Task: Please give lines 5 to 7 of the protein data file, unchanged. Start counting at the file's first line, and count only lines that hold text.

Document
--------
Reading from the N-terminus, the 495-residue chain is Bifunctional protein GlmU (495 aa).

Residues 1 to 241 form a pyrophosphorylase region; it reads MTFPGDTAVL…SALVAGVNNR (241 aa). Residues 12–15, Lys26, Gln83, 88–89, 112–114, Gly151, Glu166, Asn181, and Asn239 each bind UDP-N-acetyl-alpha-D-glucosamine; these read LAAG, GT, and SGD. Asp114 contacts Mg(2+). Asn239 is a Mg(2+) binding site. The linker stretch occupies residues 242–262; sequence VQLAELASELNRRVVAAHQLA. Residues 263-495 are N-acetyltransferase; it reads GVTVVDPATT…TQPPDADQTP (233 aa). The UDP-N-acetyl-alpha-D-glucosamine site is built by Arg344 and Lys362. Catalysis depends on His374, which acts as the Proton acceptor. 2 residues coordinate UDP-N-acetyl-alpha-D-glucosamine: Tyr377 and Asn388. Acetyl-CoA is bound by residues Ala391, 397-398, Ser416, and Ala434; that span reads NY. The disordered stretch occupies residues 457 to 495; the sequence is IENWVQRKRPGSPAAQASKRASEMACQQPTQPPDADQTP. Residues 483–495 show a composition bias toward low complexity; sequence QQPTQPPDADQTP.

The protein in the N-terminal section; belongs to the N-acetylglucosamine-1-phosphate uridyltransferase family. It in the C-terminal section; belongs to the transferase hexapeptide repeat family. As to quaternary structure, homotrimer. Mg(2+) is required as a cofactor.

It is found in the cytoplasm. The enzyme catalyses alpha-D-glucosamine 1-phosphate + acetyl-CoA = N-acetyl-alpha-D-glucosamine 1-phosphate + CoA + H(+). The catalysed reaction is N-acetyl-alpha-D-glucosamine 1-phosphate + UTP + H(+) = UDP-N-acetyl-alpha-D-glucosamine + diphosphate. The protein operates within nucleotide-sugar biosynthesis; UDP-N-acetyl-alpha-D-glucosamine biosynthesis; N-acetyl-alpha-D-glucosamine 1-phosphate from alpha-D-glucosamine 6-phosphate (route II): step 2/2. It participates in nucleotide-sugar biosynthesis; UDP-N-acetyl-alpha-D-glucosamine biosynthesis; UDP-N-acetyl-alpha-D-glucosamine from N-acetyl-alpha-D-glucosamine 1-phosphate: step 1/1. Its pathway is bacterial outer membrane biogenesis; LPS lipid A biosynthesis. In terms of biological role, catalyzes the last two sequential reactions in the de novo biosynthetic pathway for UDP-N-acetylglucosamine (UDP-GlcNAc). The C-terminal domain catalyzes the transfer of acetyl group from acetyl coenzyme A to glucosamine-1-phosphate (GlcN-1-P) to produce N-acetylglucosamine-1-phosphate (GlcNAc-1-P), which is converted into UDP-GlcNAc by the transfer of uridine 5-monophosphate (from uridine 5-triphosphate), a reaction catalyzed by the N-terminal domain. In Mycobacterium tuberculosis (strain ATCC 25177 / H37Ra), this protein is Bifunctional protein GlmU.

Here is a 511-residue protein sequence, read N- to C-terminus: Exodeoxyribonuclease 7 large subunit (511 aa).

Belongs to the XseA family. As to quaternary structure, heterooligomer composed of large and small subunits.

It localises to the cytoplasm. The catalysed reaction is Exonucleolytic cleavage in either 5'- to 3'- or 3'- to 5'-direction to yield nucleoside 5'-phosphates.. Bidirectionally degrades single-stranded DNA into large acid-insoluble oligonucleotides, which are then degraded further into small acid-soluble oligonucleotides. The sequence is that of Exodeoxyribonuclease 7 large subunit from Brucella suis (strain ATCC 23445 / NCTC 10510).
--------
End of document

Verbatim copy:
Here is a 511-residue protein sequence, read N- to C-terminus: Exodeoxyribonuclease 7 large subunit (511 aa).

Belongs to the XseA family. As to quaternary structure, heterooligomer composed of large and small subunits.

It localises to the cytoplasm. The catalysed reaction is Exonucleolytic cleavage in either 5'- to 3'- or 3'- to 5'-direction to yield nucleoside 5'-phosphates.. Bidirectionally degrades single-stranded DNA into large acid-insoluble oligonucleotides, which are then degraded further into small acid-soluble oligonucleotides. The sequence is that of Exodeoxyribonuclease 7 large subunit from Brucella suis (strain ATCC 23445 / NCTC 10510).